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05 December 2023

Hitting the high notes of Sydney


By James Schwier
Sydney is a place that seemingly has a bit of everything – the world famous Opera House for culture lovers, shopping to die for and, of course, its beach culture needs no introduction.

The largest city in Australia hosts millions of tourists each year and although many Australians consider Sydney to have a hectic pace of life, it is still a much more relaxed atmosphere than most cities of a similar size, with large parks and sandy bays everywhere.

The Sydney Opera House is one of the most instantly recognisable and widely photographed buildings in the world. Listed as a Unesco World Heritage Site, it is rightly held up as a wonder of modern architecture. You can go on a variety of tours around the magnificent concrete-sailed structure to investigate the five performance halls, reliving its conception and enjoying the vast number of shows it holds each year.

There are also opportunities to go backstage and take a peek at what members of the audience never get to see. While on the tour you are invited to take up the conductor’s baton and wander through the changing rooms, taking a look at where some of the most famous names in opera, including Luciano Pavarotti, have prepared themselves before taking to the stage.

A short walk from the Opera House is Circular Quay, from where you can take ferry rides around the harbour and to nearby attractions and places, such as Taronga Zoo and Manly, which has a number of excellent restaurants, in particular Blue Water, and a beautiful beach.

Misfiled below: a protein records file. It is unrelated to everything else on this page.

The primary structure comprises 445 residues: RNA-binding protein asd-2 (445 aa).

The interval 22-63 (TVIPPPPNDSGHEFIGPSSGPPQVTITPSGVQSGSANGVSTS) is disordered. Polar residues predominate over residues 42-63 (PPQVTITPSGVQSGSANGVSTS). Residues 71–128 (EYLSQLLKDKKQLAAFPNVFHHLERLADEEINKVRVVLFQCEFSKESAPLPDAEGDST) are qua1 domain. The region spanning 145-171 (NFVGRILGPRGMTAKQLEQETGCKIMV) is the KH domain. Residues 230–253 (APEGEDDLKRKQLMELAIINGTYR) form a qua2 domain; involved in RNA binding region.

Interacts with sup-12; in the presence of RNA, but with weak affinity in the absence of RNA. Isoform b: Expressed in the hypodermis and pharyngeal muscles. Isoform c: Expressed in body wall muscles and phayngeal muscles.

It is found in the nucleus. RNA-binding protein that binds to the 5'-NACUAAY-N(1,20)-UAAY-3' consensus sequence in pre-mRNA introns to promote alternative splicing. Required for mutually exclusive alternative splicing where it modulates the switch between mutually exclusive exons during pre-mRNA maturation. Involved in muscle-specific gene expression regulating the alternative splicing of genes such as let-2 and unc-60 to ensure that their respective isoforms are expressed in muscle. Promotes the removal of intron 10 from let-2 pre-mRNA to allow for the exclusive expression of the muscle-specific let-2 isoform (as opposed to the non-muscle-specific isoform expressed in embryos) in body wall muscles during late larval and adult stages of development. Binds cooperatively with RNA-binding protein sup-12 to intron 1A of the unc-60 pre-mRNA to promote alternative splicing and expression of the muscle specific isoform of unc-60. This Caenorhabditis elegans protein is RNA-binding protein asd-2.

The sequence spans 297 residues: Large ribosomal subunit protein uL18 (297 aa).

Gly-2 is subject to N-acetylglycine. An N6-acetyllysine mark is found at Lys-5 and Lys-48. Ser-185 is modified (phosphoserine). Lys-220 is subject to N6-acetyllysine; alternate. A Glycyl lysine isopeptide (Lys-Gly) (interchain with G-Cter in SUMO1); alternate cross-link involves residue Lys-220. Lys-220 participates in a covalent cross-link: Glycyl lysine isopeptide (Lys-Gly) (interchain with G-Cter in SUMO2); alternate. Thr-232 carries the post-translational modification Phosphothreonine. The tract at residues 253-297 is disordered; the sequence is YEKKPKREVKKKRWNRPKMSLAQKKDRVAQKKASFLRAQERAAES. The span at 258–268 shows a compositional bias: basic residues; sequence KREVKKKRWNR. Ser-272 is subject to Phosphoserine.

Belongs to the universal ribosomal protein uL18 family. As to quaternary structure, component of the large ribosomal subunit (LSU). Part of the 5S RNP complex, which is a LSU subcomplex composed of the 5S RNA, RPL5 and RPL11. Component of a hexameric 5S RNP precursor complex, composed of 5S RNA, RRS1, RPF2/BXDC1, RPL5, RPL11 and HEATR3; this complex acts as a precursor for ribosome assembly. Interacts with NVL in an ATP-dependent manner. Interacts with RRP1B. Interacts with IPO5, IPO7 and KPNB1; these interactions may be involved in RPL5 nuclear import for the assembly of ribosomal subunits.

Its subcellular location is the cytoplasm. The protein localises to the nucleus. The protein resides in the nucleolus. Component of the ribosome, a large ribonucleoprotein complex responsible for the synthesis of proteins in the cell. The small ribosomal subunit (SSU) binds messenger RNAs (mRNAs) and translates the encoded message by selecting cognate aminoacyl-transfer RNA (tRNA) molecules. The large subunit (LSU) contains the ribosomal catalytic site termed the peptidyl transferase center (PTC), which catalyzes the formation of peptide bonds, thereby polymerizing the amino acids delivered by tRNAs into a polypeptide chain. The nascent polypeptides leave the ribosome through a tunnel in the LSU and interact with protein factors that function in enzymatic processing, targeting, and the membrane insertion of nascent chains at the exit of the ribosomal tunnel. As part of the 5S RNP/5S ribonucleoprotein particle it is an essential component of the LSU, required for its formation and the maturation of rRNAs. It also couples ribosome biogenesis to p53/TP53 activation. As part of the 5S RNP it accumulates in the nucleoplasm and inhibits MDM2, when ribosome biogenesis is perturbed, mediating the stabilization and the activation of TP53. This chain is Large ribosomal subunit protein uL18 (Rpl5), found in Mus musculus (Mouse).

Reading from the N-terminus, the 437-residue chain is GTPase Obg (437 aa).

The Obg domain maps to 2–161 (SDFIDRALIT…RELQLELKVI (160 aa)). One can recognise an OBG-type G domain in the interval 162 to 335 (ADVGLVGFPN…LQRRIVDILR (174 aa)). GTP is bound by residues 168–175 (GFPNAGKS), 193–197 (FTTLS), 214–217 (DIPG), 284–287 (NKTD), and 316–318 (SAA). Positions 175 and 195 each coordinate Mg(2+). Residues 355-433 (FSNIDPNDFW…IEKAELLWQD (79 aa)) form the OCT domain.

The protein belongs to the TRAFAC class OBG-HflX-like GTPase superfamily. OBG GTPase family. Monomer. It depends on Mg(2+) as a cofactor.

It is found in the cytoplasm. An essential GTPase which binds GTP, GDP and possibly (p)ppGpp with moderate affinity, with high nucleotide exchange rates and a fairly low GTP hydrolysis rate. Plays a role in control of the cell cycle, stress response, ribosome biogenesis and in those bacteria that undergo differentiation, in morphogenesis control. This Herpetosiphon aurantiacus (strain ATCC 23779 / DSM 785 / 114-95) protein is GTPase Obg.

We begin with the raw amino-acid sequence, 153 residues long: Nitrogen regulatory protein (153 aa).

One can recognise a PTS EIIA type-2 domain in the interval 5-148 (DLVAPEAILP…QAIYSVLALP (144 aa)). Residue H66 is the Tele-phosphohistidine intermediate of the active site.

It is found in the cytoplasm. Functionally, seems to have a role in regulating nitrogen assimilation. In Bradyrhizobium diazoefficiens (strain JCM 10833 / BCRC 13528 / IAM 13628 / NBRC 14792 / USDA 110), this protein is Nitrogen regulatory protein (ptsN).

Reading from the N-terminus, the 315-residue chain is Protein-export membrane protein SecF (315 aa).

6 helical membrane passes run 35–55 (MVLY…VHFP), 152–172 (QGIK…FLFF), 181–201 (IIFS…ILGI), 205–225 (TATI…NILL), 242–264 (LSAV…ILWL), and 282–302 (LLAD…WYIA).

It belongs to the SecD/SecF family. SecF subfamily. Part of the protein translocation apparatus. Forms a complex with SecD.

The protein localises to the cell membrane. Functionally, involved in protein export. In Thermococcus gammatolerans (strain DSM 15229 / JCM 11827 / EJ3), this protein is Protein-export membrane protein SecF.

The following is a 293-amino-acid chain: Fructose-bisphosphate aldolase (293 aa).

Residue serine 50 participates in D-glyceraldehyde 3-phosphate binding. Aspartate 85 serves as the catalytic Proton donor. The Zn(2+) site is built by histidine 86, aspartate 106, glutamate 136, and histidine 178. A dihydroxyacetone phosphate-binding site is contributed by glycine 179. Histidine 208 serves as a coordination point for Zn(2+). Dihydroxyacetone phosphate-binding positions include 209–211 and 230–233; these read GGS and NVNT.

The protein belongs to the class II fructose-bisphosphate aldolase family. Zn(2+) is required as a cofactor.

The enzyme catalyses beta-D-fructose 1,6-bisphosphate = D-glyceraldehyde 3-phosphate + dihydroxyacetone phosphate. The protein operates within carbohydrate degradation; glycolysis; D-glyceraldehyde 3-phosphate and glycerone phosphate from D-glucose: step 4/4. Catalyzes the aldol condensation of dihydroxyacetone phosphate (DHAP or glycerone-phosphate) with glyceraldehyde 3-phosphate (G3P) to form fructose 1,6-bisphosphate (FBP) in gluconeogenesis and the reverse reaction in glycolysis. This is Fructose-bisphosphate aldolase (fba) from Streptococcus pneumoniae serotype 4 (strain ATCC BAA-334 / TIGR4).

Throughout the day, the area surrounding the ferry terminal is buzzing with buskers and street performers of all shapes and sizes keeping the hordes of passers-by entertained.

Straddling the water is Sydney’s other most famous landmark – the Harbour Bridge. Built in 1932, it has become an icon of the city, and the country, and the more daring can climb to the very top of the steel structure – 134 metres above the water. It is definitely not for the faint hearted.

As you climb in your safety harness, the guide talks through a headset, explaining some of the history of the bridge and exactly what you are seeing. The panoramic views from the summit, of the Opera House, harbour and across the skyline are a sight to behold.

However, there is a lot more to the city than the harbour. A short walk up George Street from the water is the Pitt Street Mall home to hundreds of stores and is the heart of the central shopping area.

The three-level Strand Arcade just off it, built in 1892 and a city centre landmark, also houses a number of chic Australian designer boutiques, jewellers, beauty salons and espresso bars. Among the most popular are Dinosaur Designs, which sells all manner of resin bangles, necklaces and other jewellery, the Corner Shop, which offers men’s and women’s fashion, and exclusive Australian shoe brand Gary Castles.

For more boutiques, street cafes and clothing stores head east to the Paddington/Oxford Street area. The streets here are filled with shoppers trendier than the Pitt Street Mall crowd and if you investigate some of the side streets there are some hidden gems to be found. You will find a number of cutting edge homegrown Aussie designers whose clothing is not available overseas and is well worth a look.

However, if you want to just kick back, there is no better place to do so – there are beautiful beaches everywhere. From the Southern Beaches, the likes of Bondi and Bronte, to the Northern Beaches of Manly and Freshwater, you really can’t go wrong. There is also the opportunity to take a walk along the headlands at Bondi around the coast to Coogee, which is always extremely popular as it offers unbeatable views of the Pacific Ocean and surfers battling the crashing blue waves below.